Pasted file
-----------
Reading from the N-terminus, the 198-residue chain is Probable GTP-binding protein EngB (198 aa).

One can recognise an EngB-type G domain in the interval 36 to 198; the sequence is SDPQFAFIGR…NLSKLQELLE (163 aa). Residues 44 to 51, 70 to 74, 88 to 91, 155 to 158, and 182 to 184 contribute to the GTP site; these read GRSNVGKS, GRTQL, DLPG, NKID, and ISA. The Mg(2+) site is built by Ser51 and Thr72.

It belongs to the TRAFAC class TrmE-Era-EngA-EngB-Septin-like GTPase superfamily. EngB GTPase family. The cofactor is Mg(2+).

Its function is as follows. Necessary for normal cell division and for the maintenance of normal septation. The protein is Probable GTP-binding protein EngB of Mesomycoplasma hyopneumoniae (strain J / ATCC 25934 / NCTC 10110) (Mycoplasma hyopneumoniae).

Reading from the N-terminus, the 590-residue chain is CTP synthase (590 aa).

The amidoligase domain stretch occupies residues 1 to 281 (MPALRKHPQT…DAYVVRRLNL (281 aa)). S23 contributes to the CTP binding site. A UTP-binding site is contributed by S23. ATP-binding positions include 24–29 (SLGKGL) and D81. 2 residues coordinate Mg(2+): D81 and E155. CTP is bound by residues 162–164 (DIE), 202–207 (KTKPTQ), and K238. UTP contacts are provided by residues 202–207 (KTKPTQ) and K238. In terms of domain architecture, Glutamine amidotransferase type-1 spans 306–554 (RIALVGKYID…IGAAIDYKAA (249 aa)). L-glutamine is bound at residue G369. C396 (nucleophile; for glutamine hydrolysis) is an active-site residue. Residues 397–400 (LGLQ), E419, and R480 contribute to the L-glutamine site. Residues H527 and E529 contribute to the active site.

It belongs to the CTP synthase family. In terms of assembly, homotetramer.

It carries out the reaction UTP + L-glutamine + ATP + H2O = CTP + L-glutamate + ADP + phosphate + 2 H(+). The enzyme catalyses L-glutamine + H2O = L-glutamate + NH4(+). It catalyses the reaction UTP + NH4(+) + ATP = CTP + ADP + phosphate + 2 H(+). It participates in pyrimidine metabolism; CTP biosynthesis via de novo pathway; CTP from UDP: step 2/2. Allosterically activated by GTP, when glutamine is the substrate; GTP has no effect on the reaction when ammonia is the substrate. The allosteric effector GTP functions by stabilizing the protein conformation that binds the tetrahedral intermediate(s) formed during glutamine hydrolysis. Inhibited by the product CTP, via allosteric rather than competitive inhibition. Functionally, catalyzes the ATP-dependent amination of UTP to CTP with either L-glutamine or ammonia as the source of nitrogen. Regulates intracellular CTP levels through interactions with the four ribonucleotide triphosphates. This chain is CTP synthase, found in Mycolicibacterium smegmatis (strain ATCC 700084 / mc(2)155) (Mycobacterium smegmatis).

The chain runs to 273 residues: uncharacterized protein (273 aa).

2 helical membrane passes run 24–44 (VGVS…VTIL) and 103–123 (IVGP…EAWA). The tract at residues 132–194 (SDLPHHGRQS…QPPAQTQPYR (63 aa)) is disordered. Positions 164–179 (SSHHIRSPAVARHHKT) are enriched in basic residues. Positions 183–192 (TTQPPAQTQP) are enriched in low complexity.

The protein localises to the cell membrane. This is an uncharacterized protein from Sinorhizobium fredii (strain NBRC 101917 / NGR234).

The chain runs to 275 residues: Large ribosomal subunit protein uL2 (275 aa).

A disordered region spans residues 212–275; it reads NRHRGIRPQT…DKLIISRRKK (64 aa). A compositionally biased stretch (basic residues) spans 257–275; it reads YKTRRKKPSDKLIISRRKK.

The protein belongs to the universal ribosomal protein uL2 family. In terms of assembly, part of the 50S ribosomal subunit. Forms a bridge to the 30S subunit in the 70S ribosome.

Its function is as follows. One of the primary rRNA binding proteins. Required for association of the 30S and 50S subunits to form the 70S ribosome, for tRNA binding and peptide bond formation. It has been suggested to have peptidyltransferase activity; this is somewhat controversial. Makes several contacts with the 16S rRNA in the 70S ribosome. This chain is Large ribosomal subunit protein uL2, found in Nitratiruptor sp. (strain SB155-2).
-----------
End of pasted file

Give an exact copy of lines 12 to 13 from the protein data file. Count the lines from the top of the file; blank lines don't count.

The chain runs to 275 residues: Large ribosomal subunit protein uL2 (275 aa).

A disordered region spans residues 212–275; it reads NRHRGIRPQT…DKLIISRRKK (64 aa). A compositionally biased stretch (basic residues) spans 257–275; it reads YKTRRKKPSDKLIISRRKK.